Low Cost Robotics - A Win For Science And Transcriptic
Low cost robotics (LCR) is a rapidly growing field that regularly augments our work at Transcriptic...
Low cost robotics (LCR) is a rapidly growing field that regularly augments our work at Transcriptic. By sharing our capabilities with cloud-connected users in a cost-effective way, we democratize the productivity and reproducibility gains that come from automating complex scientific tasks without the need to spend millions of dollars on equipment, allowing researchers to pay only for what they use.
Low Cost Robotics (LCR)
Low cost robotics utilizes common, modular components to create automated systems that are suited to the task at hand for minimal unnecessary expense. Due to its modularity, when requirements change, these systems can be upgraded for low marginal cost to enable new functionality. At Transcriptic, we augment our custom-built biology workcells with low cost robotics and build low level communication to enable LCR to deeply integrate with our software infrastructure.
The LCR Innovation Competition
Outside of our automated workcells, there are still tasks that humans must perform due to their complexity or issues with device interoperability. When the opportunity to apply to the Igus 2018 North American Low Cost Robotics Innovation Competition arose, I jumped at the chance to demonstrate how low cost robotics could move out of the workcells and onto the lab bench.
For this competition, I described how lab automation devices are most often optimized to handle labware formats that conform to the standard set forth by the Society for Biomolecular Screening (SBS). Adhering to this standard allows lab automation devices to be integrated into high throughput automated systems. However, libraries of synthesized reagents are still often stored in capped storage tubes and interacting with these tubes is a necessary first step to many otherwise automated workflows. It is only specialized devices that can handle these tubes because the interaction, including capping and decapping, is more complex, and the small size of the tube is not compatible with transport systems designed to handle SBS format labware. Devices that can rearray tubes cost around $25,000, and those that can cap and decap as well as liquid handle cost in excess of $50,000. This is a sizable investment for smaller labs with dynamic protocol needs. To optimize cost versus device usage, labs must utilize modular, low cost automation lines that can be easily re-configured to provide the most value for their capital expenditure.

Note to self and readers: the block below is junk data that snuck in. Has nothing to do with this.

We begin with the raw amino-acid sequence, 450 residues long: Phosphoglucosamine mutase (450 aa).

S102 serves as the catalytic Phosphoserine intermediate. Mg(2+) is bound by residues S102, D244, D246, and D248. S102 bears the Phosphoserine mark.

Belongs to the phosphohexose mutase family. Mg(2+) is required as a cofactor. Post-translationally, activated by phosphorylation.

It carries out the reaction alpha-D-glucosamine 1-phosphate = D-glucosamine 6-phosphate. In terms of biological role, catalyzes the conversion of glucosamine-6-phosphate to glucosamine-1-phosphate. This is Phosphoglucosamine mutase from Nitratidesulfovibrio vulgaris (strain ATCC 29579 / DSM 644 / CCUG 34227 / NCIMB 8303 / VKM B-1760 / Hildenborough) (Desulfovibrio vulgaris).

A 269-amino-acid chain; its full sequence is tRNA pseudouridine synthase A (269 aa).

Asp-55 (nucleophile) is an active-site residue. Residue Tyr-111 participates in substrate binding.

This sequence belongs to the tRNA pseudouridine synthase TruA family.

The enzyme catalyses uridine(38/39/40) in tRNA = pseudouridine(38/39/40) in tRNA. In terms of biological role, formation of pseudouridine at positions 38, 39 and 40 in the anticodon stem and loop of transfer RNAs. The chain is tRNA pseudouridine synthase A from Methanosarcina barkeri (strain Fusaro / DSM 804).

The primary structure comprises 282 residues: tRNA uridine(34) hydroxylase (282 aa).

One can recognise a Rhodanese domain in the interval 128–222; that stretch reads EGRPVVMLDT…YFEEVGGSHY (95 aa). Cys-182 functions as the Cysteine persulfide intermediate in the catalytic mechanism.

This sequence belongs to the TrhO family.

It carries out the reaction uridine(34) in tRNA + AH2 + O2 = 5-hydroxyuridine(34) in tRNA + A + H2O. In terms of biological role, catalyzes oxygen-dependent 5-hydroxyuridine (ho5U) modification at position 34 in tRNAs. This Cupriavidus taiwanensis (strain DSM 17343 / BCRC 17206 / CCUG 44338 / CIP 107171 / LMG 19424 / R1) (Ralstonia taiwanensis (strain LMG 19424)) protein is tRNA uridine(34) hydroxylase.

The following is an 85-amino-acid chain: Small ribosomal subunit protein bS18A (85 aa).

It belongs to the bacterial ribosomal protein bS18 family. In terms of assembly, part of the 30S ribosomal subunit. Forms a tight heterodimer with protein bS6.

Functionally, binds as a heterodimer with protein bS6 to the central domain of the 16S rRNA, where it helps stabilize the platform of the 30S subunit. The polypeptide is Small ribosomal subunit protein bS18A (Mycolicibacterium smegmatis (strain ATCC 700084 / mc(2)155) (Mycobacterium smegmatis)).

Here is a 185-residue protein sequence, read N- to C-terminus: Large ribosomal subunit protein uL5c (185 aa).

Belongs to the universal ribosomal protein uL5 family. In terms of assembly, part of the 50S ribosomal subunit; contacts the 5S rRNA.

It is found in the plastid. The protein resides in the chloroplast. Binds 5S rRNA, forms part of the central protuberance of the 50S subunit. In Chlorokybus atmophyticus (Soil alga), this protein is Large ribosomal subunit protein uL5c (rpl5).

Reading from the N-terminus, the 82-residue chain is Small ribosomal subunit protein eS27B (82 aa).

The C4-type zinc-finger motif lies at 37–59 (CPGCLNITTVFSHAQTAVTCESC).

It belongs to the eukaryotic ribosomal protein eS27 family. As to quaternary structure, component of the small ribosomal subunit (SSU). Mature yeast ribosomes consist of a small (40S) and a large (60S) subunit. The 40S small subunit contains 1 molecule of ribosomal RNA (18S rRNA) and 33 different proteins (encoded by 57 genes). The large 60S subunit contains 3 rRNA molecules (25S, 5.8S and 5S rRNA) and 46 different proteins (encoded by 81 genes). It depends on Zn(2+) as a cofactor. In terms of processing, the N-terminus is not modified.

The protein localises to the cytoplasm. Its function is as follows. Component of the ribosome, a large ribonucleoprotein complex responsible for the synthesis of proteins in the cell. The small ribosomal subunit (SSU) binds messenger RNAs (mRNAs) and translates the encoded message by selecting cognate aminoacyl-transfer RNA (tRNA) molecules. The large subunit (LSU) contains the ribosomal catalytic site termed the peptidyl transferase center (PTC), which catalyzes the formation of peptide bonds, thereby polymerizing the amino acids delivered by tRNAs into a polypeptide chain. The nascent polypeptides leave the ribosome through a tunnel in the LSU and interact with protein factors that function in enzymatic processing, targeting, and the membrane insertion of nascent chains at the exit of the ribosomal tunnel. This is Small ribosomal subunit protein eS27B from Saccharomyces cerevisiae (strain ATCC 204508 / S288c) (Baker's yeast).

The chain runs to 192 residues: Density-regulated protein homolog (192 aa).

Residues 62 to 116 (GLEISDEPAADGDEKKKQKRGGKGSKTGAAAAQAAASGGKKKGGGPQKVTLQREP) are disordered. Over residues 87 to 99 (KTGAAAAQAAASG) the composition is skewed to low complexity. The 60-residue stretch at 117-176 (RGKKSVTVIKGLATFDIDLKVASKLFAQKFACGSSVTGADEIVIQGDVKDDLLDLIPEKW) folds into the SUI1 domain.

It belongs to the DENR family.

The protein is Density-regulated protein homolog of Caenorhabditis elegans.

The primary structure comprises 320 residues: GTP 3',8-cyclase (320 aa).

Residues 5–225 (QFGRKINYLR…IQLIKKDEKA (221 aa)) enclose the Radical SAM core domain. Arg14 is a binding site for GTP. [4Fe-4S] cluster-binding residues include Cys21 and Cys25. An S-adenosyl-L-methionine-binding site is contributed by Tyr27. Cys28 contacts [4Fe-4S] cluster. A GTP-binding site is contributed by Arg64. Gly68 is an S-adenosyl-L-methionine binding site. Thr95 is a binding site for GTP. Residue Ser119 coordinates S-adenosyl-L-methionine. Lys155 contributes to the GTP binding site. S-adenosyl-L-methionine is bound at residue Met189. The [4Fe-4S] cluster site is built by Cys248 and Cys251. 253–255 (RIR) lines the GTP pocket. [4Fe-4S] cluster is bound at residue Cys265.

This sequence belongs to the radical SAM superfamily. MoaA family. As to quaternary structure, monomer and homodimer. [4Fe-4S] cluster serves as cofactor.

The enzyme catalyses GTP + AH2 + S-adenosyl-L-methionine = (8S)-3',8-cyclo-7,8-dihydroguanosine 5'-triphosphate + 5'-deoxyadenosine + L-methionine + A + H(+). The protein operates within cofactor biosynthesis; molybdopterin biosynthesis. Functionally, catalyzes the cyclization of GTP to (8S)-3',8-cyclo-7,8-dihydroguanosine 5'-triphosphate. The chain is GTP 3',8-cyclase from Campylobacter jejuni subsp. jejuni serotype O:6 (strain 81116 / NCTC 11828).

A low cost robotic arm can take the place of a specialized tube handling device by being the link between devices that labs already use during tube-based processes. Typical workflows utilizing tubes generally contain a number of operations. To begin, the tubes are taken out of storage in SBS format racks and rearrayed so that a rack contains only the tubes needed for the workflow in the proper order for liquid handling. The tubes are then decapped, liquid handled, and re-capped for storage. Tubes also may be transported to a vortex mixer before or after liquid handling to ensure the mixture is homogeneous or a centrifuge to concentrate liquids towards the bottom. A scientist can perform all of these operations without issue but the workflow is harder for a standard lab robot that is designed to only handle plates.
The existing solution for automating this sequence is to store tubes in SBS formatted racks and utilize a standard lab robot with an SBS format sized gripper to transport the rack to a dedicated device equipped for tube handling and rearraying. Once the tubes are re-arrayed, the lab robot takes the destination rack to be liquid handled or manually mixed. These limitations result in time lost in transportation and reduced flexibility for the devices which can be integrated into the workflow. A low cost robot arm with a tube handling gripper, however, would be able to take in one or more racks of tubes, rearray the tubes, remove caps, replace caps, and even transfer tubes to a non-SBS compatible vortex mixer or liquid handler that the lab already owns. Additionally, a more flexible arm could place individual tubes into into existing benchtop devices that are not designed for SBS compatible use. This approach utilizes existing laboratory technology and requires less capital than it would take to buy a dedicated tube handling device. As an added benefit when protocols change, the modular pieces of the system can be re-tasked to other workflows or other device sets.
Modularity and flexibility are guiding principles for Transcriptic as we strive to create the Lab of the Future. The philosophy of LCR resonates with our efforts to democratize science. Being awarded the Igus Innovation competition prize is a recognition of the value and impact that LCR can have on biotechnology. Winning the competition comes with an Igus Robolink® system as a prize. Transcriptic is deeply committed to pushing the boundaries of science through automation backed by our software platform and Autoprotocol. We will use the system along with other technologies to further democratize robust and reproducible science.